Compliance training gets a bad rap.
For employees, it may reek of obligation and not-fun information that needs to be learned and acted on. Yet every business faces compliance obligations, some more than others.
By definition, compliance refers to how an organization puts into practice the laws, regulations, and guidelines of its jurisdiction and industry in order to keep the organization operating legally, safely, productively, and in alignment with explicit standards.
Thus, compliance is the concern of everyone in an organization and may include third parties, such as vendors, contractors, and others.
Not being in compliance can have onerous consequences: from situations where your organization incurs business and legal risks to issues relating to product quality, warranties, and returns, or even potentially lethal circumstances involving the health and safety of workers.
In this context, the interests of your organization and those of regulators align: both parties want to reduce risk. When you’re briefing your L&D design team, the gravity and importance of the task at hand can help inspire a compliance training program that is impactful, engaging, and cost-effective.
To help you produce such training, we present the following five tips.
1. Define your base of learners for compliance training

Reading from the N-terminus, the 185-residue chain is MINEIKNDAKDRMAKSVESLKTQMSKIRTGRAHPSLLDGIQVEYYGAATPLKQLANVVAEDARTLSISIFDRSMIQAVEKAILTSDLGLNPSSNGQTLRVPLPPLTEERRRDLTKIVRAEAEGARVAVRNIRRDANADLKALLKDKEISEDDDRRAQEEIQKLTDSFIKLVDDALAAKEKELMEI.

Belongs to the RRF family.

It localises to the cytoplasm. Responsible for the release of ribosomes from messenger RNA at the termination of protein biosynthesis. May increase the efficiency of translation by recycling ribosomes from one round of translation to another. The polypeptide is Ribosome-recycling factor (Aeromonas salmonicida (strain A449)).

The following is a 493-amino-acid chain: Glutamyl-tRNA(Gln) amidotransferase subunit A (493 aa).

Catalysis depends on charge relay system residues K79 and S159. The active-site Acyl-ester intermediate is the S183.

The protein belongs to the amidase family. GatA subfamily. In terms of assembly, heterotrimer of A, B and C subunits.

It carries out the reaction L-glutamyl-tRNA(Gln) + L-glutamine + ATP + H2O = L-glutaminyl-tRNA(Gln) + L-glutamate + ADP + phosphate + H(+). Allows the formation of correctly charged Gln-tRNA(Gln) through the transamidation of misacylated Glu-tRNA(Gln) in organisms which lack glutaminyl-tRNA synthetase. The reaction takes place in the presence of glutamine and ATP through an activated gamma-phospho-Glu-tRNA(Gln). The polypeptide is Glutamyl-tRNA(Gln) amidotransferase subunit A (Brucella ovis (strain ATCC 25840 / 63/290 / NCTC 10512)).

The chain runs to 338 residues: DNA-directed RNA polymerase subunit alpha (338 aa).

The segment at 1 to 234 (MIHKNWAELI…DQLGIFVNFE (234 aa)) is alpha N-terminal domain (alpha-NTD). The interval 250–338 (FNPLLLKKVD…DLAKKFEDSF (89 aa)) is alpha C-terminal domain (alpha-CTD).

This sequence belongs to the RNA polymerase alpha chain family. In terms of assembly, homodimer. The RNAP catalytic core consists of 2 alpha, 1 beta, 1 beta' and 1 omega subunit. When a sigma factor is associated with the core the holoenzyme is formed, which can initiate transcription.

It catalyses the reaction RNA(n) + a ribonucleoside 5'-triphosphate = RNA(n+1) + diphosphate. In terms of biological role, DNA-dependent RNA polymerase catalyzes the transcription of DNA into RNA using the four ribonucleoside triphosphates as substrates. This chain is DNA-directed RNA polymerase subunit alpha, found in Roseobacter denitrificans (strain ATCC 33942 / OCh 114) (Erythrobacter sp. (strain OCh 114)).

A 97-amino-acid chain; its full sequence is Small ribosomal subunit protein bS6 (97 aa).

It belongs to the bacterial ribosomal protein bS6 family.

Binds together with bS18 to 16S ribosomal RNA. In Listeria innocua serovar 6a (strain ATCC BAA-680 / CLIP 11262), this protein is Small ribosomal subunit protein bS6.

You need a clear picture of who your trainees are going to be. So ask yourself some basic questions, such as:
- Which members of your team or outsiders need to be in compliance?
- Who has been out of compliance?
- What situations in your organization make compliance challenging?
Once you have a list of trainees, integrate it into the database of your learning management system (LMS). Your LMS’ recertification function ensures compliance is always maintained by sending automated notifications when their certification is about to expire.
2. Focus training on the key compliance elements to be mastered
What compliance elements should your trainees learn?
As you review the reference materials of the regulatory agency and consult the subject-matter experts, it’s important not to get lost in a sea of information.
So focus on the compliance areas that have a direct impact on your organization, i.e., the content relating to the relevant business, legal, health, safety, product, or cyber risks, just to name a few.
Once you map the needed requirements, you can begin to think about how to create well-thought-out curricula for the transfer of this knowledge.
3. Design and deliver engaging compliance training